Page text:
10. “All Right” – Donavon Frankenreiter. Frankenreiter is a lesser known artist who does double duty as a surfer and a musician. In 2010, he recorded the album Glow (his fourth studio album of original material) on which his “All Right” was included. The song is listed as being of the folk-rock genre and it clocks in at 3:07, making it one of the shortest “alright” songs on this list. It begins with a programmed calypso-like drum machine before acoustic guitars settle in and validate its folk labeling. Overall, it’s not a bad tune.
9. “All Right” – Carolyn Malachi. When you’re feeling “all right,” you’re usually feeling pretty good about things. As you might imagine, most of the songs on this list are easy-going, feel-good songs about…well, just being all right. This jazzy, neo-soul track from relative newcomer Malachi is no exception. Malachi is an R&B singer who hails from the Washington, DC/Baltimore, MD area’s blues, jazz, spoken-word, gogo and R&B scenes (according to her website) and this “All Right” is just a glimpse of what she has to offer. The song is awash with violin flourishes throughout, which give a fine accompaniment to Malachi’s soothing vocals. And she adds a rap bridge to boot. Very eclectic, and very much all right.
8. “Alright” – SoulChillaz. This is five minutes of chill-out music at its best. It comes from a 2007 album entitled La Musica and is mostly instrumental, with one line mostly repeated throughout. It’s soft, danceable beat is built for the massage table, the beach or the late-night bar lounge you might find yourself in when you just want to relax and unwind. You won’t find SoulChillaz in Wikipedia, but if you listen to some of their tracks (I did in researching this), you’ll find that many of their songs put you in that same mood, the mood to just chill.
7. “Alright” – Unforscene. This up-beat, jazzy, and highly percussive production was released in May 2008 to somewhat positive reaction. It features low-key vocals by the group’s members, Will Bower, Ben Bower and Benji Muscat, who recorded the song for independent label, Tru Thoughts. The song follows a unique, but repetitive melodic pattern, never breaking for a bridge or change-of-chord chorus, but it’s effective nonetheless.
6. “Alright” – Ledisi. Perhaps the most soulful, jazz-influenced artist on this list, Ledisi has never reached the Billboard Hot 100 – and that lack of commercial success has her most loyal fans questioning everything from double-standards to higher hurdles in the music industry for dark-skinned sisters who can really sing – but the fact is, she can really “sang.” And it’s unfortunate she doesn’t get more props in the music industry. But, as Ledisi sings, she doesn’t have time to cry, because “everything is everything, and it’s alright.” That said, she gets props here, as this admirable début single from her 2007 album, Lost & Found, ranks in my top twelve list of “Alright” songs.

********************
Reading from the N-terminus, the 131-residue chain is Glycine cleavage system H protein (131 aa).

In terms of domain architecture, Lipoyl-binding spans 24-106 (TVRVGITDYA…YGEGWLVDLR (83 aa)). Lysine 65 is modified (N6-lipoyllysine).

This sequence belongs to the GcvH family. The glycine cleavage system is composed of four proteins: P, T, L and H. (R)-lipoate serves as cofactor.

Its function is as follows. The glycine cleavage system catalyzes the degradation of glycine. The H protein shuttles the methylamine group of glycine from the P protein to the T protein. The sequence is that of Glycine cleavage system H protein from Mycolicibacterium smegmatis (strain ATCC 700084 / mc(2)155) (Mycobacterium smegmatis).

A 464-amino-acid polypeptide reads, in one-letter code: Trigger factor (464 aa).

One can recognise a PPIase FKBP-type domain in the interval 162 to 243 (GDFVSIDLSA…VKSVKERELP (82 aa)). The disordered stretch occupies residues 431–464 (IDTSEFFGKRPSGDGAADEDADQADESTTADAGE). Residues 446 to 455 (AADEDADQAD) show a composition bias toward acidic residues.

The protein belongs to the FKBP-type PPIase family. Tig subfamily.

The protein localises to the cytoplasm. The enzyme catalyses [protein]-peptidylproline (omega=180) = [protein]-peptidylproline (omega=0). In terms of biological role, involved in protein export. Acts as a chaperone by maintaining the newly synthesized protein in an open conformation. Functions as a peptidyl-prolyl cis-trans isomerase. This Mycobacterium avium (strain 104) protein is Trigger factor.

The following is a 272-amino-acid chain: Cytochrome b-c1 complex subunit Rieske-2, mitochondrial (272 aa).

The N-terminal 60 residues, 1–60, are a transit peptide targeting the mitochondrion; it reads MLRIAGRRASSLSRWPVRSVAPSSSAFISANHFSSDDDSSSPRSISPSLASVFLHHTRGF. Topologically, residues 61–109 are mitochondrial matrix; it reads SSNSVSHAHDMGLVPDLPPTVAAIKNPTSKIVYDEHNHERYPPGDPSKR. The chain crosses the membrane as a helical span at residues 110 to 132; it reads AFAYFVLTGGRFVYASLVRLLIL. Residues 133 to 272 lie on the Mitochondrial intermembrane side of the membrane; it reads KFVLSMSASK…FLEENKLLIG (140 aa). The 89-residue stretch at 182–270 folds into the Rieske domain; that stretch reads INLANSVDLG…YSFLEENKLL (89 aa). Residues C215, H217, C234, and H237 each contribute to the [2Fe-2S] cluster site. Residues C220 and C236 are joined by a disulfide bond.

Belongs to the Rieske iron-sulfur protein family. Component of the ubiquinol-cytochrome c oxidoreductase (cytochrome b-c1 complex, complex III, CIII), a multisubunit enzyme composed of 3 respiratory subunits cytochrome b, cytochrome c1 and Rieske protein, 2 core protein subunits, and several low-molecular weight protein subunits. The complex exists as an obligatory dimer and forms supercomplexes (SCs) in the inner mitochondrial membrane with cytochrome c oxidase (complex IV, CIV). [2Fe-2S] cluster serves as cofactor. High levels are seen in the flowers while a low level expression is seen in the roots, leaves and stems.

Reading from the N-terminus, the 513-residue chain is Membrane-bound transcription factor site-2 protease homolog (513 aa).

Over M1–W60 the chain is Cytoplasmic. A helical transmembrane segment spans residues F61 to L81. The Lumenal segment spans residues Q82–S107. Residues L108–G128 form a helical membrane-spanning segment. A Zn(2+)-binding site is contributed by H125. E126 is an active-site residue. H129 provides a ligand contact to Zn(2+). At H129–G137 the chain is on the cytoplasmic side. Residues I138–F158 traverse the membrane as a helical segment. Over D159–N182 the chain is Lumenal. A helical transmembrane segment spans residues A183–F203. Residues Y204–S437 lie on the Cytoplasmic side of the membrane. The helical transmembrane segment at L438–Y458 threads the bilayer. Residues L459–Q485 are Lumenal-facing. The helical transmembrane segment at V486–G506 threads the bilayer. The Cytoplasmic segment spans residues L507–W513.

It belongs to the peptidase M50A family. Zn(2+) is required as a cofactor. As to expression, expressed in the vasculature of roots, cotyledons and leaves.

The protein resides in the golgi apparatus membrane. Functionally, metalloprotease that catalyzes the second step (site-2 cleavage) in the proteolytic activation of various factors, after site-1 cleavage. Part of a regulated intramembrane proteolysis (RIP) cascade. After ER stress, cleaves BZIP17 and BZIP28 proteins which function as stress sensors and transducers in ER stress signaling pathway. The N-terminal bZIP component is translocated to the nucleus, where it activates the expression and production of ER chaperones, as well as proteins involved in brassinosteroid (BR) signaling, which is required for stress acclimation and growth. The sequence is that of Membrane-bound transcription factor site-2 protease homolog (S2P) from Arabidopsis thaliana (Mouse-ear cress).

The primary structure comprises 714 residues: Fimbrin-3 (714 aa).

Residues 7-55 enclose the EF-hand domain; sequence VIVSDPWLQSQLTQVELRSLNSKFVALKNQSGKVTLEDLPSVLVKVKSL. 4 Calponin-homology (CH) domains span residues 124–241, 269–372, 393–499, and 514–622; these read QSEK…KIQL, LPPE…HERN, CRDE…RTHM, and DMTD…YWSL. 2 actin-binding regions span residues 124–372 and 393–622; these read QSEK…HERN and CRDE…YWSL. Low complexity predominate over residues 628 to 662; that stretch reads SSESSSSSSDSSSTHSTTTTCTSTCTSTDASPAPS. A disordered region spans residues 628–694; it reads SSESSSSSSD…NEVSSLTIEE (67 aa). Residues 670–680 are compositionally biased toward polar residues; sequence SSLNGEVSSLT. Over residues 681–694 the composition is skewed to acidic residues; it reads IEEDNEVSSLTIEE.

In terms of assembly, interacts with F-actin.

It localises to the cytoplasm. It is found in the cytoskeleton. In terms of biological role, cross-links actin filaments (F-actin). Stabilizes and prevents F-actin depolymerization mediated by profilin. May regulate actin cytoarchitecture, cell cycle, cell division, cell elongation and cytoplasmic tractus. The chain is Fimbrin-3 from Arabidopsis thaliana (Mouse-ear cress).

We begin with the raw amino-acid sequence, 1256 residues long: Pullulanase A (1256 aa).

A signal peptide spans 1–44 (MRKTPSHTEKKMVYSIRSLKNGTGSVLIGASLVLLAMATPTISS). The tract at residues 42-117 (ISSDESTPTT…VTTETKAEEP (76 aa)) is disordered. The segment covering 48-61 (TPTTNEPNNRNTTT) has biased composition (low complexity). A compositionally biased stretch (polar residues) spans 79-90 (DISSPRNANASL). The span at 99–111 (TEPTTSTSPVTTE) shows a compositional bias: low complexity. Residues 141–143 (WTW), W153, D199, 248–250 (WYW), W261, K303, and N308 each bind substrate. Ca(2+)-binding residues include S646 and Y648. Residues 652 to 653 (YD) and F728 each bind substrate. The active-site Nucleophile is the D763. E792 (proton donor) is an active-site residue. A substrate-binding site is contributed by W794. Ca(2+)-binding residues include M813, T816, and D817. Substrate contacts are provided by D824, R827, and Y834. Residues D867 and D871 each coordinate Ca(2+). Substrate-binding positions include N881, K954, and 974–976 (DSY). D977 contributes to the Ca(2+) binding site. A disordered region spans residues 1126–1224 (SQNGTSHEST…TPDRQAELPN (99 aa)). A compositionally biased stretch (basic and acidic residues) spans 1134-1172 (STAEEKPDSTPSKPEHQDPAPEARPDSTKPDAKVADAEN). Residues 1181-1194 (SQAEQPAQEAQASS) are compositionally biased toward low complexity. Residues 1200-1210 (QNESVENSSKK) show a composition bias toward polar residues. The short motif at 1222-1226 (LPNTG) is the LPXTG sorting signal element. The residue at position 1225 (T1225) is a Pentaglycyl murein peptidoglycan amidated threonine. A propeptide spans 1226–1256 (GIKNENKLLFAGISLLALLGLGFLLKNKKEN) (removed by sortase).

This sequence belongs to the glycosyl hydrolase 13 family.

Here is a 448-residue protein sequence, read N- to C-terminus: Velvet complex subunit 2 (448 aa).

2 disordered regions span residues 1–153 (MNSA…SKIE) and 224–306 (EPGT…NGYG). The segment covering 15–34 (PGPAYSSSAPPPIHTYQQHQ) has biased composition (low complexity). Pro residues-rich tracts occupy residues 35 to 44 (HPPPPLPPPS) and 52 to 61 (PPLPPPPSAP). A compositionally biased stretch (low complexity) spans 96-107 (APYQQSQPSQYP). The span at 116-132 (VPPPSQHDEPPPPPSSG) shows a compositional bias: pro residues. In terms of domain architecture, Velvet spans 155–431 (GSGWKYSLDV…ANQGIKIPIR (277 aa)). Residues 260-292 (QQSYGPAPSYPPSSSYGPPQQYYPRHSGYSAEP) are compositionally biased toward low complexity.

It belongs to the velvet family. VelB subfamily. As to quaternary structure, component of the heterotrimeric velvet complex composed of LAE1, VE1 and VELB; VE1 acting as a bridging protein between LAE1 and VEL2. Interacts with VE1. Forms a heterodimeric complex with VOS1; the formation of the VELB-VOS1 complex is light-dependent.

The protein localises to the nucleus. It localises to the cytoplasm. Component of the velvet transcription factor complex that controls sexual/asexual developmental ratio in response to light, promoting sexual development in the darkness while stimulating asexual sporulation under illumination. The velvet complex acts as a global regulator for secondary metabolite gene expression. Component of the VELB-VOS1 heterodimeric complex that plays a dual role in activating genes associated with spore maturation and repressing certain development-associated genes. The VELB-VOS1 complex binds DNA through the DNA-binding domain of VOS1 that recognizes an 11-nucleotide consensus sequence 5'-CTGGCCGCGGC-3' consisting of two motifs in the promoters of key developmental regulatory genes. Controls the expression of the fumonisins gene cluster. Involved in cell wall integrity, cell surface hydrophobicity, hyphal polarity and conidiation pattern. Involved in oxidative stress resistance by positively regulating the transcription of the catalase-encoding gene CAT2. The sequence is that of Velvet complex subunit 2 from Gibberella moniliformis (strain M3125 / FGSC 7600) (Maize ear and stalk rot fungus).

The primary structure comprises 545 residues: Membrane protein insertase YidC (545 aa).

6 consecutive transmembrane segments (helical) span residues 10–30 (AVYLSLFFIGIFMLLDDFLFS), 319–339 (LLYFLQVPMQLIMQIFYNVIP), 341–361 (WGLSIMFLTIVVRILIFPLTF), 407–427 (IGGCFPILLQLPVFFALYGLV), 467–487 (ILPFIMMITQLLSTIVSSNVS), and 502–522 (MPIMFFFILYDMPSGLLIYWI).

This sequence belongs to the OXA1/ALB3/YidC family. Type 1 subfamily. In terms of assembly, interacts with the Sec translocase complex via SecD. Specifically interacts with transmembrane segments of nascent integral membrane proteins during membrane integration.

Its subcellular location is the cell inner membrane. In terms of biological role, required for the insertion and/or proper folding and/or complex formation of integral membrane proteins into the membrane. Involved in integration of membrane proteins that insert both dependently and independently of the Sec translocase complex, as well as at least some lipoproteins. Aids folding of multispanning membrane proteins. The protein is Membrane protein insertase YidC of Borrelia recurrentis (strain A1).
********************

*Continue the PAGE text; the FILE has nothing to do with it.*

5. “Alright” – Kendrick Lamar. The song that started this whole thing. Lamar’s “Alright” is the latest single from his critically acclaimed Number One album, To Pimp a Butterfly, and it doesn’t disappoint (except for the overuse of the n-word, which Lamar obviously uses to remain in step with his contemporaries and to over-emphasize his points). Lyrically, it doesn’t stray far from Lamar’s current themes of resentment about police brutality and other sources of oppression in the black community. But it punctuates those lyrics with contrasting words of hope in the chorus, with “we gon’ be alright” capping each line. At the end of the song, Lamar also famously speaks to the ghost of the late rapper, Tupac Shakur, further adding to its complexity and appeal. If you haven’t already heard To Pimp A Butterfly, it really is one of the best hip-hop albums of this decade and (arguably) the millennium.
See the message-filled, groundbreaking video for Lamar’s hit by clicking here. Or you can watch the provocative opening act performance from this year’s BET Awards below.
4. “Alright” – John Legend. Lyrically, this is a bold statement of a song from one of this generation’s most accomplished R&B singers. His “Alright” is inspired by a little somethin’ that he likes in “skin-tights.” Co-written by Kanye West, a fellow up-and-comer from 2004 when this song was included in Legend’s début album Get Lifted, the song explores Legend’s brash side as he makes advances on the object of his attraction while daring her man to intervene. The song was not officially released as a single, while the more radio-friendly “Ordinary People” took the spotlight, but “Alright” is a superior song that illustrates what Mr. Legend can accomplish when he’s not trying to over-sell the melodrama that his vocals too often convey.